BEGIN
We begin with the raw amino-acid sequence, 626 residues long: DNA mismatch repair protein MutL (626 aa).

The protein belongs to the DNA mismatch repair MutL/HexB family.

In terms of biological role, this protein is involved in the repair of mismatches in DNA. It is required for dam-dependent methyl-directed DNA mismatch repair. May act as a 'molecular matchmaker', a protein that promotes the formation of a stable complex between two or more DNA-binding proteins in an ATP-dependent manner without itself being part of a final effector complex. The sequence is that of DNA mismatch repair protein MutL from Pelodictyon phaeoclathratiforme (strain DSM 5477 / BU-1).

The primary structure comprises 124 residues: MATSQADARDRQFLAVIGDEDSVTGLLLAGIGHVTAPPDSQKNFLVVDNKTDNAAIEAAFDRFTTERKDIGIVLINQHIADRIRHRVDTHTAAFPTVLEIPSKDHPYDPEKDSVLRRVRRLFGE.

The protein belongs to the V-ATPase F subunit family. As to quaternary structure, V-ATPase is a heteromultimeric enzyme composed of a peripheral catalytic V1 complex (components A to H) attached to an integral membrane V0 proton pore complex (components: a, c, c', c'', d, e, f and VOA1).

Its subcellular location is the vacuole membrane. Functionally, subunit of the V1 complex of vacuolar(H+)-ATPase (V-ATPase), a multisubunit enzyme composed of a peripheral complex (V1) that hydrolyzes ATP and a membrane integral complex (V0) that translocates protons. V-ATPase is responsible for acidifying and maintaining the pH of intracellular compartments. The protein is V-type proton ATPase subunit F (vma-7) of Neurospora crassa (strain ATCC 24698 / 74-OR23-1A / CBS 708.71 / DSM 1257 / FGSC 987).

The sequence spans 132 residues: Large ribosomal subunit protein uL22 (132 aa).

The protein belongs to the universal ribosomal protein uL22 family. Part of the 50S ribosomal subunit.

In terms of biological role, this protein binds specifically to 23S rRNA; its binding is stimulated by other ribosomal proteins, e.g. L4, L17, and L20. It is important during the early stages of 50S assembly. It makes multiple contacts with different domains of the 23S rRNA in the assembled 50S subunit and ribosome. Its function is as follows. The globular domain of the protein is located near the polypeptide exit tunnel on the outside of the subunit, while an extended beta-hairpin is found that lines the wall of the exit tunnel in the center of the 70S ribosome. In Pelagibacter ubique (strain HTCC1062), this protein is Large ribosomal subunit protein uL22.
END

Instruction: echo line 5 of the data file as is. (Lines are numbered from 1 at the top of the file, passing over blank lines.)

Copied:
The protein belongs to the V-ATPase F subunit family. As to quaternary structure, V-ATPase is a heteromultimeric enzyme composed of a peripheral catalytic V1 complex (components A to H) attached to an integral membrane V0 proton pore complex (components: a, c, c', c'', d, e, f and VOA1).